Take-Home Messages from New Chest Pain Guidelines, with Martha Gulati, MD


Chair of the guideline's writing committee Martha Gulati, MD, MS, offers perspective into the 10 take-home messages the guideline authors chose to highlight within the ACC/AHA 2021 chest pain guidelines.

Although it is among the most frequent reasons for patients to present to emergency departments, chest pain has been an abstract idea lacking a specific definition or consensus clinical guidance. Now, as the result of a 4-year undertaking with endorsements from professional societies representing multiple specialties, the American College of Cardiology (ACC) and American Heart Association (AHA) Joint Committee on Clinical Practice Guidelines has released a guideline for the evaluation and diagnosis of chest pain.

A 99-page document simultaneously published in Circulation and in the Journal of the American College of Cardiology, the report covers a range of topics including the definition of chest pain, shared-decision making, recommendations on imaging modalities, and more. Chaired by Martha Gulati, MD, MS, professor of cardiology at the University of Arizona, the guidelines are based on data obtained from a comprehensive literature search performed from November 11, 2017, to May 1, 2020, and was reviewed by reviewers nominated by ACC, the American College of Emergency Physicians, AHA, American Society of Echocardiography, American Society of Nuclear Cardiology, CHEST, Society for Academic Emergency Medicine, Society of Cardiovascular Computed Tomography, and Society for Cardiovascular Magnetic Resonance as well as 39 individual content reviewers.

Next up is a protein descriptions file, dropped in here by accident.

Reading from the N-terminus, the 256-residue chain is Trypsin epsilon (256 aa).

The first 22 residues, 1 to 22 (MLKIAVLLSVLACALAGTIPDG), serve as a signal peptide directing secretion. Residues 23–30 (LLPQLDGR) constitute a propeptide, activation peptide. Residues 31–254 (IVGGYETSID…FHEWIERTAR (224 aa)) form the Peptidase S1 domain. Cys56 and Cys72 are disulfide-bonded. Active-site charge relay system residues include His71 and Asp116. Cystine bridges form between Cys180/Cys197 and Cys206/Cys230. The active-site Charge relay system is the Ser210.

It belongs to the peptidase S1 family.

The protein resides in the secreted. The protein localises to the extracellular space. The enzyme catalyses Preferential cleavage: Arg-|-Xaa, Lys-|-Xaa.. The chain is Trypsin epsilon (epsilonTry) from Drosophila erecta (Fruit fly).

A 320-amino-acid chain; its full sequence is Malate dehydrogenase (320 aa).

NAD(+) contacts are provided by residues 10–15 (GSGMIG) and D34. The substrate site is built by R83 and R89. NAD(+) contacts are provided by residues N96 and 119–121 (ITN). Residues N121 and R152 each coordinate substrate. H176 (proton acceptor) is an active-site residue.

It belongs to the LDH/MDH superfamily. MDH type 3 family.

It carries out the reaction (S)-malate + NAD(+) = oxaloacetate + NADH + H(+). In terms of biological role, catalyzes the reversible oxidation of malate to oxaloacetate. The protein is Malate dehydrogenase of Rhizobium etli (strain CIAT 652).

“Everyone should know the symptoms that can indicate a heart attack and that calling 911 is the most important thing to do to save their life or that of their loved one experiencing chest pain,” said Gulati, former academic division chief of the division of cardiology at the University of Arizona, in a statement from the AHA. “This standard approach provides clinicians with the guidance to better evaluate patients with chest pain, identify patients who may be having a cardiac emergency and then select the right test or treatment for the right patient.”

Not including the abstract, introduction, and preamble, the guidelines are broken down into 5 sections detailing guidance for initial evaluation, cardiac testing general consideration, choosing the right pathway with patient-centric algorithms, evaluation of patients with stable chest pain, and evidence gaps and future research considerations. The beginning of the statement also outlines 10 key take-home messages for evaluating and diagnosing chest pain. For more insight into these take-home points, Practical Cardiology’s editorial staff sat down with Gulati for further perspective.

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